The US government was clearly at the center of the attack, with the Treasury Department, State Department, Department of Commerce, Department of Energy and parts of the Pentagon confirmed as infiltrated by the authorities. (The Department of Defense insists that the attacks on its systems were unsuccessful, even though it did not provide evidence.)
But the hacking has also hurt a large number of companies, many of which have not yet taken a step forward. SolarWinds is believed to be one of several supply chain providers Russia has used in hacking. Microsoft, which had 40 victims on Dec. 17, initially said it had not been injured, only to find out this week that it was – and that they were resellers of its software as well. A previously unreported assessment from Amazon’s intelligence team found the casualty count may have been five times higher, although officials warn that some of them may be counted twice.
In public, officials have stated that they had attacked the hackers of the Russian S.V.R. pierced classified systems with sensitive messages and plans. But privately, officials say they still don’t have a clear picture of what may have been stolen.
They said they were concerned about sensitive but unclassified data the hackers may have received from victims such as the Federal Energy Regulatory Commission, including Black Start, the detailed technical blueprints for how the US would power in the event of a catastrophic blackout want to restore.
The plans would give Russia a hit list of systems aimed at preventing power restoration in an attack like the one in Ukraine in 2015, which shuts off power for six hours in the dead of winter. Moscow planted malware on America’s power grid a long time ago, and the United States did the same to Russia as a deterrent.
A supply chain at risk
One focus of the investigation so far has been SolarWinds, the Austin-based company whose software updates the hackers compromised by the hackers.
However, the Department of Homeland Security’s cybersecurity division concluded that the hackers were working through other channels as well. And last week, CrowdStrike, another security company, announced that it had also been unsuccessfully attacked by the same hackers, but through a company that sells Microsoft software.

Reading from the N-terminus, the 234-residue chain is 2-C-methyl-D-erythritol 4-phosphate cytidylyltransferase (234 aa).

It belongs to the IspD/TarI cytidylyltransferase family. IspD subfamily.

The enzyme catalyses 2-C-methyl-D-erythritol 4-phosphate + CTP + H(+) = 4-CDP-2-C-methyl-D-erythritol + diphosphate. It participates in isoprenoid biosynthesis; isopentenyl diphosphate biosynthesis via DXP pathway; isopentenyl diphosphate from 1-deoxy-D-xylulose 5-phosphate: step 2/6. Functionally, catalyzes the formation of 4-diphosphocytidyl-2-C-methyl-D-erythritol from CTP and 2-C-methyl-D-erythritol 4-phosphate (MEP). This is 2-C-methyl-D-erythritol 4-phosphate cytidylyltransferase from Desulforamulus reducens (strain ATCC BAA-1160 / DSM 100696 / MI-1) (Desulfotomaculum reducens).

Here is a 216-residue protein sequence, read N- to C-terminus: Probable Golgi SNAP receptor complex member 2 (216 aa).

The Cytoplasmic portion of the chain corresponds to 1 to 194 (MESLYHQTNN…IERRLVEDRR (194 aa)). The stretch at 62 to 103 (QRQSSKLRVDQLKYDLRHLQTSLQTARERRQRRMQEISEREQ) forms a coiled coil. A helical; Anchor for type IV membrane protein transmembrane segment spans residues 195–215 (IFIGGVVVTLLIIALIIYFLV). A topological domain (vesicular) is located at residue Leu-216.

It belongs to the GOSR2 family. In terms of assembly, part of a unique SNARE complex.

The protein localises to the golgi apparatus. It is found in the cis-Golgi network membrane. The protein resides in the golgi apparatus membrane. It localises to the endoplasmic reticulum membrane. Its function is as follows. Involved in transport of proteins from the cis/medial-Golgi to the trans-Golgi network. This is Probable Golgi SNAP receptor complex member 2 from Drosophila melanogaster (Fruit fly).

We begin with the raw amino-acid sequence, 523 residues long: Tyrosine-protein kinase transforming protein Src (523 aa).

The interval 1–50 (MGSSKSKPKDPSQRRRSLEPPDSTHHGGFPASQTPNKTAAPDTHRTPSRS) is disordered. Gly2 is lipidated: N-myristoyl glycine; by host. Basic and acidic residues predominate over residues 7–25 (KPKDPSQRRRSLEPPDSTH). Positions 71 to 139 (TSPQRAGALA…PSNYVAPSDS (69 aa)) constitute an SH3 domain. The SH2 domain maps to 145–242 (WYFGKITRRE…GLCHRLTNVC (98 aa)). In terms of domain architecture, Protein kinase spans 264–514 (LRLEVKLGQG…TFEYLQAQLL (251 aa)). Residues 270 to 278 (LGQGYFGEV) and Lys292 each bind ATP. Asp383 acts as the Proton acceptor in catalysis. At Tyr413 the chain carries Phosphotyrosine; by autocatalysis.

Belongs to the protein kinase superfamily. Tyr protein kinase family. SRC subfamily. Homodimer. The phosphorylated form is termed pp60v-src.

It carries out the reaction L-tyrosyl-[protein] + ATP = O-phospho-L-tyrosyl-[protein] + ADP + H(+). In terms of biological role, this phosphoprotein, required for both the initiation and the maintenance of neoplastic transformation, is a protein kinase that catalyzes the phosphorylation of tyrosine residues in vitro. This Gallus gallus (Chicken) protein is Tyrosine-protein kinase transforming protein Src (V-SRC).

Because resellers are often tasked with setting up customer software, they – like SolarWinds – have extensive access to Microsoft customer networks. As a result, they can be an ideal Trojan horse for Russia’s hackers. Intelligence officials have expressed anger that Microsoft did not discover the attack sooner. The company, which announced Thursday that the hackers had viewed its source code, did not disclose which of its products were affected or how long hackers had been on its network.
“You addressed the weakest points in the supply chain and our most trusted relationships,” said Glenn Chisholm, founder of Obsidian Security.
Interviews with current and former SolarWinds employees suggest security is a slow priority, despite the fact that the software has been adopted by America’s leading cybersecurity company and federal agencies.
Employees say that under Mr. Thompson, a trained accountant and ex-CFO, every part of the business has been screened for cost savings and common safety practices have been avoided due to their cost. His approach helped triple SolarWinds’ annual profit margins from $ 152 million in 2010 to over $ 453 million in 2019.
Some of these measures may have placed the company and its customers at greater risk of attack. SolarWinds relocated much of its engineering to satellite offices in the Czech Republic, Poland and Belarus, where engineers had full access to the Orion network management software compromised by Russian agents.
The company simply said that its software was tampered with by human hackers rather than a computer program. The possibility that an insider was involved in the violation was not publicly addressed.
None of the SolarWinds customers contacted by the New York Times in the past few weeks knew they depended on software that was serviced in Eastern Europe. Many said they didn’t even know they were using SolarWinds software until recently.
Even if the software is installed in all federal networks, according to SolarWinds, the employees only tackled security in 2017 under threat of a penalty from a new European data protection law. Only then, according to the employees, did SolarWinds hire its first chief information officer and appoint a vice president for “security architecture”.
Ian Thornton-Trump, a former cybersecurity advisor at SolarWinds, said he warned management earlier this year that a cybersecurity episode would be “catastrophic” unless a more proactive approach to homeland security is taken. After ignoring his basic recommendations, Mr. Thornton-Trump left the company.
SolarWinds declined to answer questions about the adequacy of its security. A statement said it was a “victim of an advanced, complex and targeted cyber attack” and worked closely with law enforcement, intelligence and security experts to investigate.